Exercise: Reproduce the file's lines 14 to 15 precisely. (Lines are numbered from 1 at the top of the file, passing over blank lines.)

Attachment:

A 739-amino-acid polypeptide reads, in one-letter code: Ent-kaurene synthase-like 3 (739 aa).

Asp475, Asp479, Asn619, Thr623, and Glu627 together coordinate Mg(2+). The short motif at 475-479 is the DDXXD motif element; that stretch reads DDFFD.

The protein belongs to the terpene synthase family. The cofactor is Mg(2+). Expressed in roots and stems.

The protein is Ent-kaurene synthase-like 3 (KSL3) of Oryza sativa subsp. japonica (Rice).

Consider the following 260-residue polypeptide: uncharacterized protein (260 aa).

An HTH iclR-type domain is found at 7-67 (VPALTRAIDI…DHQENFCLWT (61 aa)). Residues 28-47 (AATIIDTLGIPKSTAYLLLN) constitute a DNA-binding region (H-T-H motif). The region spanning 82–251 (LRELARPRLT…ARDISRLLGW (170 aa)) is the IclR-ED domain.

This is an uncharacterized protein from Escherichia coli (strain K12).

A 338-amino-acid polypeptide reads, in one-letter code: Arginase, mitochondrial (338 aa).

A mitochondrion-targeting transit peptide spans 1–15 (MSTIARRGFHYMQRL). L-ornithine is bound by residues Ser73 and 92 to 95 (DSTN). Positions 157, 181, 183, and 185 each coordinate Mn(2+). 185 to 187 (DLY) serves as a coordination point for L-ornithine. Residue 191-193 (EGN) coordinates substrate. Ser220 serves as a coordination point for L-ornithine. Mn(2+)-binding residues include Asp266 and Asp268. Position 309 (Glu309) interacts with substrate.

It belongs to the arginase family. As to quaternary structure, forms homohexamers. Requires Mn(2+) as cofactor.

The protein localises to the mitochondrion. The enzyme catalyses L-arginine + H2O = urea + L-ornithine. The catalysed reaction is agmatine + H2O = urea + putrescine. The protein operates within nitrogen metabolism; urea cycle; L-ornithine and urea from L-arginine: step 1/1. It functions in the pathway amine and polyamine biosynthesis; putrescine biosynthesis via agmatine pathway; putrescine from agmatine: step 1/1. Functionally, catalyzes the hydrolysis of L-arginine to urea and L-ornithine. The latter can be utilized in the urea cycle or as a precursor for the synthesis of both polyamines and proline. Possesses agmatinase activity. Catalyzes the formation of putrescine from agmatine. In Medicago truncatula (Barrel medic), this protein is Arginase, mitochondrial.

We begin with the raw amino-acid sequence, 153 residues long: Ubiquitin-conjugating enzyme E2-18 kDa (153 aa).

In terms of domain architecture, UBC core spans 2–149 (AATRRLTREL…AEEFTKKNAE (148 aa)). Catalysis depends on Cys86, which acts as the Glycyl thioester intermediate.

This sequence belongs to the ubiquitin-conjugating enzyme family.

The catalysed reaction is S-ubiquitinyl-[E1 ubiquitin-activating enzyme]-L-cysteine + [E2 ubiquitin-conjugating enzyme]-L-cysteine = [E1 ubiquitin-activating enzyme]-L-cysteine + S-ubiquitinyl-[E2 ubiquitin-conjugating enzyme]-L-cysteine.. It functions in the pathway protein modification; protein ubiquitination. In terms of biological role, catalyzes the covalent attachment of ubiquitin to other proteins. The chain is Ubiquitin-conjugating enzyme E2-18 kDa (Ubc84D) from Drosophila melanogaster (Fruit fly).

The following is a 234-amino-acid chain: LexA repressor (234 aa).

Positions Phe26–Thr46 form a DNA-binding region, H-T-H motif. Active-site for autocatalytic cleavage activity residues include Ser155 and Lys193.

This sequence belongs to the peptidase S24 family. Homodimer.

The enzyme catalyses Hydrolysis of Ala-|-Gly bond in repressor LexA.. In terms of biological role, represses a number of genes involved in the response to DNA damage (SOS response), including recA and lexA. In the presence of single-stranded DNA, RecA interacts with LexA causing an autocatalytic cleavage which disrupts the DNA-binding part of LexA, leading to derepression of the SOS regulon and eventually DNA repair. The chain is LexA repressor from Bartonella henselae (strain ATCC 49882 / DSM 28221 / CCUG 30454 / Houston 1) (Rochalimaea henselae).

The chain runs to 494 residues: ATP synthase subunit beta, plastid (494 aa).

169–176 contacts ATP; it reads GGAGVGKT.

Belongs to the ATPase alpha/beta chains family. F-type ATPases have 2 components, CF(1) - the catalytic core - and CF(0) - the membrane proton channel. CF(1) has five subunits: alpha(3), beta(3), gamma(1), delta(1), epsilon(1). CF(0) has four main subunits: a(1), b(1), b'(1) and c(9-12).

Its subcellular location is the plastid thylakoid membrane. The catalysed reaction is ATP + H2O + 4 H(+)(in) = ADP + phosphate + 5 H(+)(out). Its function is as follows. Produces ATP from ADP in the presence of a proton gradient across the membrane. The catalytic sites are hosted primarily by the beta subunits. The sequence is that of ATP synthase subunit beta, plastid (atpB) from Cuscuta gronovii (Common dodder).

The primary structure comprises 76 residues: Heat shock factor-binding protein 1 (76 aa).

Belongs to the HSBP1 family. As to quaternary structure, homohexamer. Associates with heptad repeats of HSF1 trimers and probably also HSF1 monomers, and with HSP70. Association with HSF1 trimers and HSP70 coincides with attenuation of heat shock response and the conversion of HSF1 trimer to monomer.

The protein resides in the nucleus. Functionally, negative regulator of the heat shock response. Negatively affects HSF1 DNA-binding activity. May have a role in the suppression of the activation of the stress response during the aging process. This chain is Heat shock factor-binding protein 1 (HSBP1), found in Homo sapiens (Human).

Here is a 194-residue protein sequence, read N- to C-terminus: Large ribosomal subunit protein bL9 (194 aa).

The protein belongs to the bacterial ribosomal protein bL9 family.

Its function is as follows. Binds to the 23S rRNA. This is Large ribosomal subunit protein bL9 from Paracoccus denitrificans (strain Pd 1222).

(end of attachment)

This sequence belongs to the ubiquitin-conjugating enzyme family.

The catalysed reaction is S-ubiquitinyl-[E1 ubiquitin-activating enzyme]-L-cysteine + [E2 ubiquitin-conjugating enzyme]-L-cysteine = [E1 ubiquitin-activating enzyme]-L-cysteine + S-ubiquitinyl-[E2 ubiquitin-conjugating enzyme]-L-cysteine.. It functions in the pathway protein modification; protein ubiquitination. In terms of biological role, catalyzes the covalent attachment of ubiquitin to other proteins. The chain is Ubiquitin-conjugating enzyme E2-18 kDa (Ubc84D) from Drosophila melanogaster (Fruit fly).